Read Full Post »

I thought of writing this article after I got fed up with the endless articles about birth rates declining and the constant blame put on women because they choose to pursue higher education. I thought that we left this behind many decades ago but as I can see this is the number one scapegoat most people around here prefer to point at. I won’t get into the importance of education nowadays because when it comes to pursue one, it’s each to its own, I would say it better to have one than none at all.

The ones who are usually barking so much on the subject are men who complain about their poor peers who remain in the countryside, choose to stay out of school or pursue a professional school and then remain single because those “damn harpies” choose careers and move to the big cities. They usually come up with apocalyptic future scenarios of old spinsters, damnation, cats and loneliness. In addition to that they are also complaining that these women are too picky, too stuck up and that nothing is good for them.

My first thought is, then why don’t you go and get an education yourself? Why are you jealous on a person who wants to build a future for themselves and their world doesn’t revolve around yours? Because believe it or not, you are not the center of the universe and no person owes you anything.  You miss the good old days when women were barefoot, knocked-up in the kitchen? Then be prepared to have a super income because nowadays you can rarely manage on one salary. The biggest problem with these people is that they live in the past, in a world of fantasy.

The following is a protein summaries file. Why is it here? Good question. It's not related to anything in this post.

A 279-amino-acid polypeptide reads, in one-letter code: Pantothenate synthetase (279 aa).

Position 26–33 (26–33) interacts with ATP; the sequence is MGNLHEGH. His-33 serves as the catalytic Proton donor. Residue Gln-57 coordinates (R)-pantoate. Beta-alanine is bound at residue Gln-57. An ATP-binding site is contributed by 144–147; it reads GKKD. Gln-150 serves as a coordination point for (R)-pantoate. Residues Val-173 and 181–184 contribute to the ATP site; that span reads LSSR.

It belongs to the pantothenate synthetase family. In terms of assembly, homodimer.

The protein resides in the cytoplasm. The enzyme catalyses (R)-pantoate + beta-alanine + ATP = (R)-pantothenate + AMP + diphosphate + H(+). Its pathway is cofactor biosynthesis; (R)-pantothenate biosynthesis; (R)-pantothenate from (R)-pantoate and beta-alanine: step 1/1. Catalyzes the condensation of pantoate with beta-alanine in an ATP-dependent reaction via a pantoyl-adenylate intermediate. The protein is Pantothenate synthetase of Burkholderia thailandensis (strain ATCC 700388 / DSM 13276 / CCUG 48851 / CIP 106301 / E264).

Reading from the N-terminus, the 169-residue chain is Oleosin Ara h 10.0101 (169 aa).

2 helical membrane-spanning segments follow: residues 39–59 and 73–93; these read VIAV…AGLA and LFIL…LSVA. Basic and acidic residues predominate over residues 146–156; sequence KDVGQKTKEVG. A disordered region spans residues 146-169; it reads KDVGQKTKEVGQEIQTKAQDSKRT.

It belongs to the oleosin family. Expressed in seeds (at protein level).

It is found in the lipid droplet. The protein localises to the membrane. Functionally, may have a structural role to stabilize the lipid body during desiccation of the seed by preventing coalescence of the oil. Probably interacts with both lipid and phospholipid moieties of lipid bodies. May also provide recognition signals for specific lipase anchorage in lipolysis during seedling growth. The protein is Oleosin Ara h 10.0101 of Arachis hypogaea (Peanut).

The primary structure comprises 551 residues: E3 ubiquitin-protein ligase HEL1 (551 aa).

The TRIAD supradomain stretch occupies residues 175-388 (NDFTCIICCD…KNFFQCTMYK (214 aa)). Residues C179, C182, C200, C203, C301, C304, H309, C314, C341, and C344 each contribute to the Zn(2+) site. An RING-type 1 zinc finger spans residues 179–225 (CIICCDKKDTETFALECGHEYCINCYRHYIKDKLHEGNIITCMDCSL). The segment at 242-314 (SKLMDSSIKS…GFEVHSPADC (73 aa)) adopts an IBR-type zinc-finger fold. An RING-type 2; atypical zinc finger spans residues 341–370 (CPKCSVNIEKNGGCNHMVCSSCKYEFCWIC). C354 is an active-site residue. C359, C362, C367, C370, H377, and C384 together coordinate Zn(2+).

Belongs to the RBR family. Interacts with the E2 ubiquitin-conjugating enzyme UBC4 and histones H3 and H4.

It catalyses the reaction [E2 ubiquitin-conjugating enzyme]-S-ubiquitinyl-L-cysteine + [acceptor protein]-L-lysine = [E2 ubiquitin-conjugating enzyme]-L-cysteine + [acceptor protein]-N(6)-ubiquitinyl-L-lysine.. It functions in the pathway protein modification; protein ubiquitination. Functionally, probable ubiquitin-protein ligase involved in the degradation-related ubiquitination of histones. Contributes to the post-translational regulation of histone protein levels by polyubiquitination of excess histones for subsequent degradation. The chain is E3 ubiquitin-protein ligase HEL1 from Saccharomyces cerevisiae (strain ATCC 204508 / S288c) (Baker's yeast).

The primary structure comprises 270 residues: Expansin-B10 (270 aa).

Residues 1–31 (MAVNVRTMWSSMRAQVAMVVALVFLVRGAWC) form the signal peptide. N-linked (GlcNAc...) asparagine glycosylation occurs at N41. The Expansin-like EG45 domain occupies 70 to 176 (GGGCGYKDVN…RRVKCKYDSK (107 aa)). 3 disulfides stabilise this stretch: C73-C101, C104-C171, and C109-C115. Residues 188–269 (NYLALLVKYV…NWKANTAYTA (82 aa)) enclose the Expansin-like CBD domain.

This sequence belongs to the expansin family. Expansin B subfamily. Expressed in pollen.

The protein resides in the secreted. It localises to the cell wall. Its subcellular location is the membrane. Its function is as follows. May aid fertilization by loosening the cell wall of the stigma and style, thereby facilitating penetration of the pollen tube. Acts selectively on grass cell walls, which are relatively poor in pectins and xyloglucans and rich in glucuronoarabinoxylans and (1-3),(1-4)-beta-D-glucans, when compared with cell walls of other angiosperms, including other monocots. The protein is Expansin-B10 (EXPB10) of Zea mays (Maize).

Being dependent and relying on a guy (of one’s free will) is perhaps the most stupid thing you can do. But again, I also guide myself on “the best person to rely on is yourself” philosophy. You never know when the other one will kick you in the curb or you know, misfortunes happen. I was also taught wisely by my parents that it’s better to have your own finances and never rely on anybody.

Nobody stops you from studying and earning a degree if you want. Not in Finland where (for the moment) there are no tuition fees. But some people don’t want higher education and others are not meant for it. Which is fine. But stop complaining and blaming other people for your incapacities or laziness. And stop blaming the system that it favors girls. If you really want to achieve something, no system will stay in your way. I saw proof with my own eyes and of both genders.

Blaming women that they are too picky is rather shallow I would say. As mentioned before, nobody is entitled to like you. These women have their own preferences, own personalities and own minds and they’d better be picky if it is about something so important as sharing life with somebody. It’s better being alone that be with somebody just for the sake of being and then realize you share nothing in common or even hate each other.